Self-awareness is a beneficial quality in many circumstances: Working under pressure. Identifying personal weakness. Inspiring humor. And for startup success, according to Founder Collective Partner Micah Rosenbloom, a founder’s self-awareness can be a make-or-break factor.
Rosenbloom has developed his own founder chops over three startups, beginning with Handshake.com, which produced web software helping consumers schedule services, and raised over $20 million in VC funding. In his second year at Harvard Business School, he co-founded Brontes Technologies with Eric Paley — now a peer at Founder Collective — and led the dental imaging company as General Manager through its 2006 acquisition by 3M for $95 million.
Rosenbloom’s excitement to grow the NYC startup scene and continue working with past business partners like Paley eased the decision of jumping to the other side of the table as an investor at Founder Collective.
“It’s really about the people…they could have been baking cookies,” says Rosenbloom of Founder Collective’s inspiring team. His enthusiasm for talented leadership extends to investment decisions, where founder abilities are just as big a risk as the actual business plan.
In addition to honing a preference for founder teams of 2-3 people, Rosenbloom says one of the most common questions he asks himself is whether “a founder is the right founder for this type of business.”
“We try to provide a lot of mentorship. Most of the time, it’s just engaging with the founders when they need a sounding board,” says Rosenbloom.
Like many NYC tech leaders, he is an evangelist for Silicon Alley — he tells us that NYC’s concentration of talent and resources is a major benefit, and notes on the Founder Collective website that, “The NY scene is truly energized right now, and I want to help entrepreneurs build the next generation of great companies here and beyond.”
However, as an investor — and a successful observer of tech ecosystems — he believes Silicon Alley startups could learn from Silicon Valley’s ‘product orientation.’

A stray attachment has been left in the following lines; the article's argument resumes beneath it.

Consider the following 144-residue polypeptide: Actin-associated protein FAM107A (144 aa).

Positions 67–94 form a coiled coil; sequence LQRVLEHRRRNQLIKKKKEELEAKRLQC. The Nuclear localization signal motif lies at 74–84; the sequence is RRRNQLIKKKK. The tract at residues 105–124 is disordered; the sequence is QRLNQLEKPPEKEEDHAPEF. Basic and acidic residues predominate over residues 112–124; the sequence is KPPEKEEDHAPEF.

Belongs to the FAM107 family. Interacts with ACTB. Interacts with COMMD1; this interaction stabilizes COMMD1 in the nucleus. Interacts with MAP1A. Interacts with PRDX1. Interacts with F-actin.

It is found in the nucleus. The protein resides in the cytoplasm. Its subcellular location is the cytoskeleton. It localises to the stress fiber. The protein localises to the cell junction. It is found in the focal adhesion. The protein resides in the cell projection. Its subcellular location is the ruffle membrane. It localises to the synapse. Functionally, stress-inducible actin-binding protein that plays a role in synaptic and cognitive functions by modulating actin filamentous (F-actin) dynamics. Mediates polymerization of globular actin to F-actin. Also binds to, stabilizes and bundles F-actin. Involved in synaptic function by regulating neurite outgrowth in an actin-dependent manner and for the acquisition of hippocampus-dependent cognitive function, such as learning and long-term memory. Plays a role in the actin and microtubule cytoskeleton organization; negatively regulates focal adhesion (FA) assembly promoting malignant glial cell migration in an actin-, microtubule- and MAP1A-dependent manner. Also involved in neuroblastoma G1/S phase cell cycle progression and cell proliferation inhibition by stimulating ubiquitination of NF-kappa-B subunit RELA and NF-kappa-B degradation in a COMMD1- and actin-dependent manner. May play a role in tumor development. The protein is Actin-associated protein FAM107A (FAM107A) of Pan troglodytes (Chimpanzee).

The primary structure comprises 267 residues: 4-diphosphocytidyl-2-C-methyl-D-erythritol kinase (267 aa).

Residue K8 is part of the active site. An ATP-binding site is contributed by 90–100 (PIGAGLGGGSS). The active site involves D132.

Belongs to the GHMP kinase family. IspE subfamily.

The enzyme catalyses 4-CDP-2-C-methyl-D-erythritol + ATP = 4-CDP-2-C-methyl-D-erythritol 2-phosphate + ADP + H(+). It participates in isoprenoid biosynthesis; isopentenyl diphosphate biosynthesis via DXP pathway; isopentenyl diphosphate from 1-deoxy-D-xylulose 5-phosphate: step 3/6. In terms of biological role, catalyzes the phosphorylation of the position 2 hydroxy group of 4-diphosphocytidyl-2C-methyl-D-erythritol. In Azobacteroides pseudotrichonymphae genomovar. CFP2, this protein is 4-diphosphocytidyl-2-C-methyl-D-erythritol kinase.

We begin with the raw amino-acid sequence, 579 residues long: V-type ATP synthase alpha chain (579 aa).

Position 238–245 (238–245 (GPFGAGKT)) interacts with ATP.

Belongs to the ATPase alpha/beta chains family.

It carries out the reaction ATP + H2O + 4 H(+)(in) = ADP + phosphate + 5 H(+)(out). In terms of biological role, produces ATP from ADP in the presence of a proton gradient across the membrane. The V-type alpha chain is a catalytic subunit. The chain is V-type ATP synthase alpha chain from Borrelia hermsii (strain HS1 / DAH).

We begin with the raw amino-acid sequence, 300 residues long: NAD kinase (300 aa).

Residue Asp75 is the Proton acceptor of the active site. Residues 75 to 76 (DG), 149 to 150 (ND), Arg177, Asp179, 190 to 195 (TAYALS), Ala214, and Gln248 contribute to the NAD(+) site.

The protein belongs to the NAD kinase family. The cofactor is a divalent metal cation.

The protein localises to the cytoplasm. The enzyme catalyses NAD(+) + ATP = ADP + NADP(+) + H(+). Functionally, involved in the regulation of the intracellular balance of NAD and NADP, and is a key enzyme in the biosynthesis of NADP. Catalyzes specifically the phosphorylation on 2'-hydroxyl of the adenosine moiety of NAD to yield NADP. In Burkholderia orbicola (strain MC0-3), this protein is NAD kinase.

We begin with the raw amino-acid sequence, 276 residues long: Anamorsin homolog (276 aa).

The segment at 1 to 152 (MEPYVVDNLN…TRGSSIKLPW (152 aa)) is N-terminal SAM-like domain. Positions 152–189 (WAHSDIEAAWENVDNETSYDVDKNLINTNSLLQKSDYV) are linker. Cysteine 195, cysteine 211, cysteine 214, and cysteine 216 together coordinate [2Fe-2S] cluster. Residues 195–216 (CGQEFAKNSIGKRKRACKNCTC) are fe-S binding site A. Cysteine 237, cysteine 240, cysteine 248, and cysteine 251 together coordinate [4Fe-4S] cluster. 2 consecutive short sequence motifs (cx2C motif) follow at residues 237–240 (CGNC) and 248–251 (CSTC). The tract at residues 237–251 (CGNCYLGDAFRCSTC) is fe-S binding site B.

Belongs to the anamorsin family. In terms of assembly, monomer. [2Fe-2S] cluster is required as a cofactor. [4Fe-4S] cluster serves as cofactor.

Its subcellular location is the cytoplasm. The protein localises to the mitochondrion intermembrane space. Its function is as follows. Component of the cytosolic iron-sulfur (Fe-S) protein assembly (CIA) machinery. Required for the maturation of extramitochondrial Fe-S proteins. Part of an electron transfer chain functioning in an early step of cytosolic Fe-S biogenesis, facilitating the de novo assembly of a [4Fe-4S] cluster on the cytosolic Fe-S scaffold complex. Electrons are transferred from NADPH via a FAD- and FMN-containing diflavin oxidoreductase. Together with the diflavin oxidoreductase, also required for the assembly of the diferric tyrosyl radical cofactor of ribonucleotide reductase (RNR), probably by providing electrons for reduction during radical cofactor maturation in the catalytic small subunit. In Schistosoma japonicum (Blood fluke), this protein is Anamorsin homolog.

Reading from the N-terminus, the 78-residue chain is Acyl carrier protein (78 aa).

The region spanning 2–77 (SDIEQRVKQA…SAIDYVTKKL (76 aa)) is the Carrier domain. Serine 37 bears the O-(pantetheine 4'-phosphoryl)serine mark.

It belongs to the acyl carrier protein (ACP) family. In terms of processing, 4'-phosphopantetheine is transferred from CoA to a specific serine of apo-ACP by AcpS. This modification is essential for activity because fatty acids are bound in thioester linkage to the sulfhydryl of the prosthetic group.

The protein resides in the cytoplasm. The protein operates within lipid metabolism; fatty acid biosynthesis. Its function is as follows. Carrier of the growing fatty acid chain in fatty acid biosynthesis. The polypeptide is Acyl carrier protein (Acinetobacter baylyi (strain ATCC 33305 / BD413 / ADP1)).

“We’re not going to be as big as the Valley. The entire economy of the Valley is based in tech,” Rosenbloom says.
It’s a self-aware assessment for the Big Apple, to be sure, but regardless of sheer size potential, Rosenbloom and his partners at Founder Collective are bullish on NYC innovation. The team recently invested in fast-growing ‘meal kit’ delivery site Plated, based in Manhattan, and Rosenbloom’s investment focus stretches across clean technology, healthcare, mobile and enterprise startups. Rosenbloom’s developed his eclectic business interests while an undergraduate at Cornell University, where he surrounded himself with entrepreneurial friends, took several “key classes” and wrote an extensive business plan in his spare time.
Of course, a passionate founder can never truly take his skin out of the game. Rosenbloom’s most recent startup, Sample6 Technologies, develops technology platforms for detecting food-borne pathogens and other illness-causing bacteria. The Boston-based company features six Ph.Ds on its Board of Advisors — similar to Rosenbloom’s past companies, Sample6 is all about the people.